New Partnership Is Democrats’ Foundation
Throughout our nation’s history, hope and optimism have always defined the American spirit. Every generation has struggled to leave our children an America that is stronger and more secure than the one left to us. That is our inheritance, and it must also be our commitment.
House Democrats are determined to strengthen the middle class that is the heart of our democracy, and in September we put that
commitment in writing. Our plan, the New Partnership for America’s Future, reaffirms the commitment of House Democrats to six core values for a strong and secure middle class: national security, prosperity, fairness, opportunity, community and accountability.
In the 109th Congress, the New Partnership will be the foundation of our legislative agenda. We will build on the historic Democratic unity of the 108th Congress, when we were more unified than at any time since Sam Rayburn of Texas was Speaker of the House. And we will continue to put forward initiatives that have clarity, credibility and consensus.
Our plans will be clear to the American people — declaring exactly what our proposals will do and who they will benefit. They will be credible — presented without blurring the facts or fudging the numbers. And they will have consensus within our party and with the American people — Americans do not want spin or slogans, they want solutions. By providing solutions — something Republicans in the House have failed to do after 10 years in the majority — we will clearly define the differences between Democrats and Republicans.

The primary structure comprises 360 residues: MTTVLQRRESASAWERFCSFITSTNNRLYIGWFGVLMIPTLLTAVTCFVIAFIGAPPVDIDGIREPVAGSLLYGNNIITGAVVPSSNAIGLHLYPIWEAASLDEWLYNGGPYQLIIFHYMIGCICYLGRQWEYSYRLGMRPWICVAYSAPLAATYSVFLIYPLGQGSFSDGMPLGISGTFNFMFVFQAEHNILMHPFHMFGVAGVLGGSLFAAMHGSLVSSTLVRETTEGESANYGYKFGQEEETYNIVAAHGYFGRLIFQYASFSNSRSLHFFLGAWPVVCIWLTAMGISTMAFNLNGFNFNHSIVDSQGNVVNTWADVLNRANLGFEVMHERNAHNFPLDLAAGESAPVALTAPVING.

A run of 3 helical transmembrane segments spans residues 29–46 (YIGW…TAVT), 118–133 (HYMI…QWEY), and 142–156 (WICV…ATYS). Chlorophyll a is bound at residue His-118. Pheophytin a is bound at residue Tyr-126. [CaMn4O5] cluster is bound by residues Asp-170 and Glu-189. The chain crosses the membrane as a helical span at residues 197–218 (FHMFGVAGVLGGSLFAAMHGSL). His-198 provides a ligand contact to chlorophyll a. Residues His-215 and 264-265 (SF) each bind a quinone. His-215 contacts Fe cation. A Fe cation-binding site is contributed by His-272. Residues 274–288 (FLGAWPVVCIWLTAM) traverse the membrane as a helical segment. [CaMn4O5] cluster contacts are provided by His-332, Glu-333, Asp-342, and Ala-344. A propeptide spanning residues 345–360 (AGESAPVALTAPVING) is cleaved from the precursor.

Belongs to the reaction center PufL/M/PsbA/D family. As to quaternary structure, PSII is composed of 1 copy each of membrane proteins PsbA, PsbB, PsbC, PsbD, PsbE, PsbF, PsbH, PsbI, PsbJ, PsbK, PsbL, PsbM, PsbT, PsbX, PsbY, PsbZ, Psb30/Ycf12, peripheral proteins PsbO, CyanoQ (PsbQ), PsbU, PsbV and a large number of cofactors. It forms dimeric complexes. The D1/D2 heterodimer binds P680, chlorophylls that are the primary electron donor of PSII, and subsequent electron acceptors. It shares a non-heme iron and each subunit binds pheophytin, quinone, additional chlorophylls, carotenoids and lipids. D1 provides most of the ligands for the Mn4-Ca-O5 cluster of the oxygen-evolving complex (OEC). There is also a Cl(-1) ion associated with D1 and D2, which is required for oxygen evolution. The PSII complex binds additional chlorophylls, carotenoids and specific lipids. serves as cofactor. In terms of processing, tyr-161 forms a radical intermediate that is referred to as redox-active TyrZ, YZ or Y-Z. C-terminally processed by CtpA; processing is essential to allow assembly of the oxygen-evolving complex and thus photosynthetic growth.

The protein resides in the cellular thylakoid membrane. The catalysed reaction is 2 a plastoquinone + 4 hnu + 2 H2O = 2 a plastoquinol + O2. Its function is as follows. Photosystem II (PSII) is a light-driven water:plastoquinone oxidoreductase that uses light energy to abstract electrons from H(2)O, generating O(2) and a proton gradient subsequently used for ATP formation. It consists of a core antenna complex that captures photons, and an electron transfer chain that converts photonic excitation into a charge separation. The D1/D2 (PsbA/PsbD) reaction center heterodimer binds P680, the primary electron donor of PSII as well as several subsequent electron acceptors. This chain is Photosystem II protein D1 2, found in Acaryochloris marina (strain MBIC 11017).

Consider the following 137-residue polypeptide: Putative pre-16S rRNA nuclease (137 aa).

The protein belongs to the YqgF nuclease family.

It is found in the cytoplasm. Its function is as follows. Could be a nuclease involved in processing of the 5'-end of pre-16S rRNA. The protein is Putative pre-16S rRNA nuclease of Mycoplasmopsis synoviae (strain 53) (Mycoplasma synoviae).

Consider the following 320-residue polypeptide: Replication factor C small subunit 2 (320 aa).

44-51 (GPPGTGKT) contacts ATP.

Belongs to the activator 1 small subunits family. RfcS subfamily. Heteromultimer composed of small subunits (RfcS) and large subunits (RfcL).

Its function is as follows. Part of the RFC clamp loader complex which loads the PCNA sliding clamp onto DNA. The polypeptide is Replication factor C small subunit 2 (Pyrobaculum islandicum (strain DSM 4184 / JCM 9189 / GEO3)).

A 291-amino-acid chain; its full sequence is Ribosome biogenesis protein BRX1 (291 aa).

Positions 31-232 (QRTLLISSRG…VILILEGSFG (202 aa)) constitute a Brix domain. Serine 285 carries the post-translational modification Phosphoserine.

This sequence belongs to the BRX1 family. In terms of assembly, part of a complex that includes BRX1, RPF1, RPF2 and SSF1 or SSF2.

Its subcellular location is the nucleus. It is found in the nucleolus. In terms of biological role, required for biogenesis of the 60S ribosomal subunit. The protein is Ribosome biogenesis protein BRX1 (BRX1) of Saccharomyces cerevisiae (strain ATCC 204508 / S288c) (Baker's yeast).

As elected officials, our first responsibility is national security. More than three years after the horrific attacks of Sept. 11, 2001, we know we are not as safe as we can and should be. The Republican Congress has still not enacted the urgent recommendations of the 9/11 commission, despite overwhelming support in the House and Senate. This week, we have one last chance to pass this urgently needed intelligence reform. President Bush and the Republican Congress must not miss this opportunity to make America safer.
We also have a responsibility to expand prosperity, and we can begin by passing a robust transportation bill that will create 1.7 million new jobs nationwide, while modernizing our infrastructure. We must also reform the tax code to end incentives for outsourcing. No taxpayer should have to subsidize the outsourcing of his or her own job.
As a matter of fairness, we must make health care more affordable and available. Congress should take up legislation on the first day of the new session to provide health insurance to more parents and children. We must also repeal and replace the widely unpopular prescription drug bill. We should allow the safe reimportation of drugs from Canada and elsewhere and allow the federal government to negotiate for lower prescription drug prices.